STATE SEN. ANNA CABALLERO, D-SALINAS, IS SEARCHING FOR A WORD AS SHE’S TALKING TO A REPORTER. She pauses to apologize for her tiredness. “I haven’t fully recovered,” she says on Sept. 4, four days after the marathon legislative session of three 16-hour days in a row that lawmakers endured before an Aug. 31 deadline for passing new legislation.
Caballero was in the thick of the negotiations over creating an evictions bill before that deadline, having been part of the committee of legislators working on housing issues, as well as how to solve the challenge of keeping renters in their homes for as long as possible through the pandemic and beyond – all while giving landlords a way to financially handle loss of income. One of the main questions they asked themselves, Caballero says, was how to ensure that people “will be economically successful,” as the pandemic impacts lift over time.
Earlier this year, she introduced Senate Bill 1410, designed to keep renters in their homes for up to 10 years while giving landlords economic relief. The rental debt would be transferred to the state, meaning renters would have to pay back the state over the 10 years. The landlord would be awarded tax credits that could then be sold to a third party for cash.
A second bill, Assembly Bill 1436, authored by Rep. David Chiu, D-San Francisco, also allowed renters to remain in their homes and asked mortgage companies to give landlords more time to make payments or even forgive some debt.
Housing advocates watching the progress of the two bills expected there would be some sort of combination of the two or a compromise bill, and that’s what happened with the passage of AB 3088 on Aug. 31; Gov. Newsom signed it into law almost immediately.
Under the law, which took effect immediately and lasts through Jan. 1, tenants are liable for repaying the full amount of their rent, but for now only have to pay 25 percent of it through Jan. 31, 2021, to avoid eviction proceedings that could start Feb. 1. They must fill out a form provided by the landlord and state under penalty of perjury that they have an economic hardship due to Covid-19. Landlords may take them to small claims court beginning in March to attempt to collect any unpaid rent.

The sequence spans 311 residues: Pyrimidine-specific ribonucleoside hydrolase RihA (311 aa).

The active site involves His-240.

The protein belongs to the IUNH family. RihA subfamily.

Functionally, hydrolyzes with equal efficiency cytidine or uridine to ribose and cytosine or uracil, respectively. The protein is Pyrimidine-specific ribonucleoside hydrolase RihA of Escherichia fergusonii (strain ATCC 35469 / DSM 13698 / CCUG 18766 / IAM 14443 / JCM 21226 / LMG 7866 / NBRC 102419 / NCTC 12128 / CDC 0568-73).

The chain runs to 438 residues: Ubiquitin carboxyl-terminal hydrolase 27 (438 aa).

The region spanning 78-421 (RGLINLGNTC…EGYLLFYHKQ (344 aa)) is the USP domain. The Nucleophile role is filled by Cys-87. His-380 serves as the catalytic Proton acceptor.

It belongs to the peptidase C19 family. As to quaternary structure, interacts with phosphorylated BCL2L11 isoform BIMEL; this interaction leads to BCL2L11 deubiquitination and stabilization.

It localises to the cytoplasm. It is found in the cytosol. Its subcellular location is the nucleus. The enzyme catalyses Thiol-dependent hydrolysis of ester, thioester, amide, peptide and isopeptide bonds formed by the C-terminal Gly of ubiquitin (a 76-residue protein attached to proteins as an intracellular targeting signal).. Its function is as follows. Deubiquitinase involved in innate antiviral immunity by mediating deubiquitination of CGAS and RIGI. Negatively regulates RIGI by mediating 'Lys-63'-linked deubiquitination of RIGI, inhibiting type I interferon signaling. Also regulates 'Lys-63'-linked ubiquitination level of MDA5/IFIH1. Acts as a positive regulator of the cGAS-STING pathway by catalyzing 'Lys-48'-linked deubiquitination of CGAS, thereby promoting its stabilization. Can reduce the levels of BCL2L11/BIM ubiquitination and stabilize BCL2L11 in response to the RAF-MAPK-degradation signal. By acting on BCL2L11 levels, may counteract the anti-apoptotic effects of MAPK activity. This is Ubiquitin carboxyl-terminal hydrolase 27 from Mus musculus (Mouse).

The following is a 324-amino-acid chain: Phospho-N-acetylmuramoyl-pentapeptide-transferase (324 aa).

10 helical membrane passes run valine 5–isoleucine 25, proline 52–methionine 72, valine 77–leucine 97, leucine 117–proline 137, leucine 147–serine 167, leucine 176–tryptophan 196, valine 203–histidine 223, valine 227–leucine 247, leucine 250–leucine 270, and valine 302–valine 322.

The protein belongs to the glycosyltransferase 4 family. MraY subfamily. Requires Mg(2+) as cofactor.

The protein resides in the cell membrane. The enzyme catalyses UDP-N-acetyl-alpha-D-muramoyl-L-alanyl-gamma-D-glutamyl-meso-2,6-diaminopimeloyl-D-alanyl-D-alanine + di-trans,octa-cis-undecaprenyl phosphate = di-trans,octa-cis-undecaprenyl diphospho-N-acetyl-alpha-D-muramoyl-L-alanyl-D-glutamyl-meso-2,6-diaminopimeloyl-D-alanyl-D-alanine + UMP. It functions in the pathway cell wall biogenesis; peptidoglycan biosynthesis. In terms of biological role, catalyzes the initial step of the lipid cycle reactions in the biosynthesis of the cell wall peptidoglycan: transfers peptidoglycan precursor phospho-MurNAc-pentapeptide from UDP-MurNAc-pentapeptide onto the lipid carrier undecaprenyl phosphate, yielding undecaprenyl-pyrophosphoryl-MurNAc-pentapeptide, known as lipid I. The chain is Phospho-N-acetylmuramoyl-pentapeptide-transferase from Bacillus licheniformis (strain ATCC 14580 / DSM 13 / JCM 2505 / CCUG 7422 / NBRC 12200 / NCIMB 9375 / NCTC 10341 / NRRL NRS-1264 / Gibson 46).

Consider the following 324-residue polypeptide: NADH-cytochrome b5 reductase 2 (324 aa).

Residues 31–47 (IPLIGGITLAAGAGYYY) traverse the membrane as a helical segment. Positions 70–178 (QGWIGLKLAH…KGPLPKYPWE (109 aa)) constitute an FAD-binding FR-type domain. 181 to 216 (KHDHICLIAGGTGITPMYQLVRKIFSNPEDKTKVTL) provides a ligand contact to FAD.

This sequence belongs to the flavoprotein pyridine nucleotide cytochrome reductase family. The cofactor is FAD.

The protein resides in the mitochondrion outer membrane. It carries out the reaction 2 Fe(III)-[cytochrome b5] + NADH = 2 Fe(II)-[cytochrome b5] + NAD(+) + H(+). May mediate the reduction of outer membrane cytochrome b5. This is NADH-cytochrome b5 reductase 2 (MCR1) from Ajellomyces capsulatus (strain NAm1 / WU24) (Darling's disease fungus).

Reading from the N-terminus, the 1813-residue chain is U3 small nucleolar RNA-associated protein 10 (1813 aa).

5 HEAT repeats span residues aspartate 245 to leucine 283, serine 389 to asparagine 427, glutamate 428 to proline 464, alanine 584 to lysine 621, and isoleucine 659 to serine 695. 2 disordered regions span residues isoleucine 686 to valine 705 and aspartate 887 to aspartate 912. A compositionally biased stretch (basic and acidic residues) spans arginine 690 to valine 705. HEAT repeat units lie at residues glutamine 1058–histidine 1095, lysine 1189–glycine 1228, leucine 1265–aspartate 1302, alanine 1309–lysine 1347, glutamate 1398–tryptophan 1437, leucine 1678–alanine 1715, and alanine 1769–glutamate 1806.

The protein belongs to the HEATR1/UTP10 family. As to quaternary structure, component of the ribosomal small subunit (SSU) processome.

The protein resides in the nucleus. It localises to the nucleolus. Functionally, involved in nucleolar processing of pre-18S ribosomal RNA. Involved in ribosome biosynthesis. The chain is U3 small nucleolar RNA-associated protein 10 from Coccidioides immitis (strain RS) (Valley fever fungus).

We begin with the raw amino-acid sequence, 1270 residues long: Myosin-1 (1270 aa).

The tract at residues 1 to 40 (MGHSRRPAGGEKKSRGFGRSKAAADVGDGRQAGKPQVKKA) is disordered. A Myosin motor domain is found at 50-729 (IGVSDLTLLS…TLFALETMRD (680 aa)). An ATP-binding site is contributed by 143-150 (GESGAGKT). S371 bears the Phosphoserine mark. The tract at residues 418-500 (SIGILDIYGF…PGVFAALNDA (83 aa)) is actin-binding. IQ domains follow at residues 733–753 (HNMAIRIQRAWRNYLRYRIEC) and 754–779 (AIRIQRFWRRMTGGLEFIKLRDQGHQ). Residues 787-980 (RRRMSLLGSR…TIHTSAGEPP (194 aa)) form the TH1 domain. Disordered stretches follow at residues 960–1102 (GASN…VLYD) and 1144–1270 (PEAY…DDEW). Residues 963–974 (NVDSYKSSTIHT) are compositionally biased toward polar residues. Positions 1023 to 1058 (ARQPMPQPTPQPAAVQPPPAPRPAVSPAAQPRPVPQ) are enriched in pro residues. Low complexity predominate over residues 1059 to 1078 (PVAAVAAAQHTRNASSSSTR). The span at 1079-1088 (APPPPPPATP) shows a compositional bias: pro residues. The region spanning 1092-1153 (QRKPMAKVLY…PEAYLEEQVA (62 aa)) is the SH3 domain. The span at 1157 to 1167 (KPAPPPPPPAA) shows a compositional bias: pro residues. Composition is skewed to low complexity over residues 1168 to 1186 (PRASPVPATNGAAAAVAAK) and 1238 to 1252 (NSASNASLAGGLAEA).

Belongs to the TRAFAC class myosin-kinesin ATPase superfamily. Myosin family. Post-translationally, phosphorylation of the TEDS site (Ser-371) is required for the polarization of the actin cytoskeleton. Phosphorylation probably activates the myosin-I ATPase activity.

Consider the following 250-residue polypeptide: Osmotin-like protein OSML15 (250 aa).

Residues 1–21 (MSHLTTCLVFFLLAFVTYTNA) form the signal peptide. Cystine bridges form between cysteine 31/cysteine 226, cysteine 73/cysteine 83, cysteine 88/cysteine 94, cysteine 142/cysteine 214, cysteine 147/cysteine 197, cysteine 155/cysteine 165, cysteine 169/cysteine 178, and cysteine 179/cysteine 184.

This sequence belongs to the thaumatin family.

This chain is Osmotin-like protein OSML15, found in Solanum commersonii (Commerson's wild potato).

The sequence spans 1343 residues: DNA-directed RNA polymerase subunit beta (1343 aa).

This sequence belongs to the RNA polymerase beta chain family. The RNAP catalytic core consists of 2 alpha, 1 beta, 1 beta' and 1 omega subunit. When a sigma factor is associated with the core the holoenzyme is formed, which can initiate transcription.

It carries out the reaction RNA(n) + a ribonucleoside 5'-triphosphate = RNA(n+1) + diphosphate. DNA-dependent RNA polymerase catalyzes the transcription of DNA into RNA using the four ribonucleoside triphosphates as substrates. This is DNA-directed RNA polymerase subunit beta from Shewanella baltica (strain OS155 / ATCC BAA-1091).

Caballero sees it as a positive that it takes the situation out of the eviction court process and into small claims court, which requires no attorneys on either side. But debt can be hard to collect, especially from a tenant who doesn’t have money. “We almost don’t even bother about civil debt,” Sterling says. “We turn it over to a collection agency instead.”
Caballero also sees a positive in the bill’s expansion of the state’s Homeowner’s Bill of Rights, which will extend some protection against foreclosures for landlords.
Caballero fully expects that come January 2021, there will be a reassessment of the situation and if need be, the Legislature and Newsom will agree to an extension of the law.
The struggle to come up with some sort of housing solution – even a temporary one – is one in a long series of efforts Caballero has been involved in since her days on Salinas City Council.
“It became very clear that particularly in our region, where housing is always at a premium and the rents are so high, people were under tremendous pressure,” she says. Living in a safe, uncrowded home with no fear of being evicted, she says, “is one of the cornerstones of creating a safe and secure community.”
EVICTIONS ARE A RELATIVELY NEW PHENOMENON IN THE HISTORY OF HOUSING, AND USED TO BE QUITE RARE. If an eviction did take place, crowds would show up, sometimes in the thousands, to watch or even confront authorities, sometimes sitting on the evicted family’s furniture so it couldn’t be carted out, according to sociologist Matthew Desmond, author of the Pulitzer Prize-winning 2016 book Evicted: Poverty and Profit in the American City. Evictions in the Great Depression were only a fraction of what they are in the modern era, he writes.